How worthless is Jimmy Carter?
Haley Barbour, Governor of Mississippi, makes the point that when an opposition party seizes control of the White House from its rival, that party almost always holds the Presidency for two terms at least. This means that the odds heavily favor Barack Obama’s reelection in 2012.
In the last 112 years, an opposition party took over the presidency eleven times (McKinley in 1896, Wilson in 1912, Harding in 1920, FDR in 1932, Eisenhower in 1952, Kennedy in 1960, Nixon in 1968, Carter in 1976, Reagan in 1980, Clinton in 1992, George W. Bush in 2000). In ten out of those eleven instances the new White House party maintained control of the executive branch for at least two terms.
Only once in 112 years – since the distant days of William McKinley – did a new president turn out to be so feckless, so incompetent, so sanctimonious, so repellant, so self-destructive, so….well, worthless….that his party lost the White House (big time!) after only one term.
Now, can we guess who this appalling loser might be?
In the sweep of recent history, James Earl Carter, Jr., stands utterly alone in leading his party to capture the White House with overwhelming Congressional majorities (61 Senators, 292 members of the House – far bigger margins than Obama!) and then, after a brief four year demonstration of almost unimaginable ineptitude, handing the reins of government back to the opposition.
In looking ahead to the Obama administration, no one wants an economic or foreign policy repetition of the nightmarish Carter years – the Republic can hardly afford that sort of long-term damage.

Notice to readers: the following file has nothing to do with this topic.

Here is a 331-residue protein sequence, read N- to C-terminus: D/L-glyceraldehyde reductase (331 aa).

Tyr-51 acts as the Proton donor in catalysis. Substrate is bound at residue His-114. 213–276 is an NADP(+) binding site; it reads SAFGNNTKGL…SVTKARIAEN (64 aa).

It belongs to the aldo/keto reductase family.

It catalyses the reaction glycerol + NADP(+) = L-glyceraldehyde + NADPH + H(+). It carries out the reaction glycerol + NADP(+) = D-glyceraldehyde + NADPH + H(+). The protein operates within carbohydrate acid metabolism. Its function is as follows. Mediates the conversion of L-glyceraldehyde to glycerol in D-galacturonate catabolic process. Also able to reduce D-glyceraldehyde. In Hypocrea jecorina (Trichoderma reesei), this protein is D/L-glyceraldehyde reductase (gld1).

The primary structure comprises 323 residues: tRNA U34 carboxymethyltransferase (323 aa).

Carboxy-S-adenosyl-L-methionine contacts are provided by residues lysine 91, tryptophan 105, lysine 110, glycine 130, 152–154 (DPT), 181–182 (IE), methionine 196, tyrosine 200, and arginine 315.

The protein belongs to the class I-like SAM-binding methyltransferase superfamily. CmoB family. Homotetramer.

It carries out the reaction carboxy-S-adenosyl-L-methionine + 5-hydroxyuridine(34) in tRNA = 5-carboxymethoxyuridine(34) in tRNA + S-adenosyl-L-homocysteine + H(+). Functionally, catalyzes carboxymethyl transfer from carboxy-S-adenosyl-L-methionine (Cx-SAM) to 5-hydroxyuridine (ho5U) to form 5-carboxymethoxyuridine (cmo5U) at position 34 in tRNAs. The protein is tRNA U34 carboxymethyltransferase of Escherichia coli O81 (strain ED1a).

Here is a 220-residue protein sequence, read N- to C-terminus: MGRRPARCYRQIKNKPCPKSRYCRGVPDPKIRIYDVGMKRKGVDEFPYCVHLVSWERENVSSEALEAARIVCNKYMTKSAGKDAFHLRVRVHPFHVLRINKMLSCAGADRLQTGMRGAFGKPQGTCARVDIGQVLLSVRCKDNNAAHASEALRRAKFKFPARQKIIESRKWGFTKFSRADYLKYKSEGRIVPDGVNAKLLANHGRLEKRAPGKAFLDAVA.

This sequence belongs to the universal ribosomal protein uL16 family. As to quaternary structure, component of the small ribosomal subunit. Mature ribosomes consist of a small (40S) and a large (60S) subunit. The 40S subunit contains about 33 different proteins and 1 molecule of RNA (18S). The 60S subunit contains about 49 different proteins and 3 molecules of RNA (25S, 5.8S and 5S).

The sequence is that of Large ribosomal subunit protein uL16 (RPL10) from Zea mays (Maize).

But GOP loyalists should legitimately hope that the new president does manage to follow Little Jimmy’s political example – repeating the Carteresque feat of losing the presidency for his party after a single term of office.
In this regard, President Obama’s first week has already provided a promising start—displaying some of the nastiness, small-mindedness, insecurity, and self-righteousness that notably characterized the Georgia Peanut. The Inaugural Address included graceless digs at President Bush that undermined the promised theme of “unity,” while touchy, grumpy comments to the White House press corps stunned reporters who had previously displayed their infatuation with the new president. The odd remarks scolding Republicans with a reminder that “I won” and warning them not to listen to Rush Limbaugh, hardly characterize a self-confident, optimistic, coalition-building leader in the style of FDR, JFK or Ronald Reagan.